The Soapbox and Toolbox for New York State's Nonprofits

July 7, 2017

NY Appellate Court Issues Decision on Executive Comp Regulations

NY Appellate Court Issues Decision on Executive Compensation Order and Regulations 

Greenberg Traurig Alert
READ THE FULL ALERT

On June 22, 2017 – more than 4 years after the issuance of Executive Order (EO) 38 and regulations promulgated by 13 New York State agencies  limiting the amount certain service providers could compensate executives and spend on administrative expenses – the New York State Appellate Division, Third Department, affirmed the judgment of the lower court inLeadingAge New York, et al. v. Shah, et al. Both courts upheld the Department of Health (DOH) regulation on executive compensation and administrative expenses generally, but struck down the compensation “soft cap” component.  Applying the Court of Appeals’ multi-factor analysis in Boreali v. Axelrod, the four-Justice majority concluded that “limit on administrative costs and executive compensation paid for by state funds and state-authorized payments, do[es] not violate the separation of powers doctrine.”  In contrast, the Court said that DOH exceeded its authority by imposing the soft cap and restricting executive compensation paid from non-state dollars.  In a lengthy discussion of New York administrative law, the Court explained that “the soft cap provision cannot pass constitutional muster,” as it violates the constitutional separation of powers doctrine.  As a result, there is now a conflict between the Appellate Division’s Third Department and Second Department, which previously upheld Governor Cuomo’s Executive Order and DOH’s implementing regulations.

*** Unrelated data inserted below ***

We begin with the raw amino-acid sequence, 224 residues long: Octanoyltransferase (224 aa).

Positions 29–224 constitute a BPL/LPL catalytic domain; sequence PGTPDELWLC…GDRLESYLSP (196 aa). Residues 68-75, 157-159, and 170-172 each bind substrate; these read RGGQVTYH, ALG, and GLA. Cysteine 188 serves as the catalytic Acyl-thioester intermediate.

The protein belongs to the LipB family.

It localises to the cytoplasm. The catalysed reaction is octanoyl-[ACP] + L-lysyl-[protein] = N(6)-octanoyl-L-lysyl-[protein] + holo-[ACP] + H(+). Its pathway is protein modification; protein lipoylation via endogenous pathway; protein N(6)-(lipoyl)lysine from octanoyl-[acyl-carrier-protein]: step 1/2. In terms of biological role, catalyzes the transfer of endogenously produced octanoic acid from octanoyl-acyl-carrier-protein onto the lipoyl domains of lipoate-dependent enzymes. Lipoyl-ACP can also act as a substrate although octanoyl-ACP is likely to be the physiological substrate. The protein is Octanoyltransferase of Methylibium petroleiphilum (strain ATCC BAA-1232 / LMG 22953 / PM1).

Greenberg Traurig Alert
READ THE FULL ALERT




Share This Article

NYCON develops and promotes an effective and vibrant charitable nonprofit community throughout New York State.  We strengthen organizational capacity, act as an advocate and unifying voice, help to inform philanthropic giving, and conduct research and planning to demonstrate relevance and impact.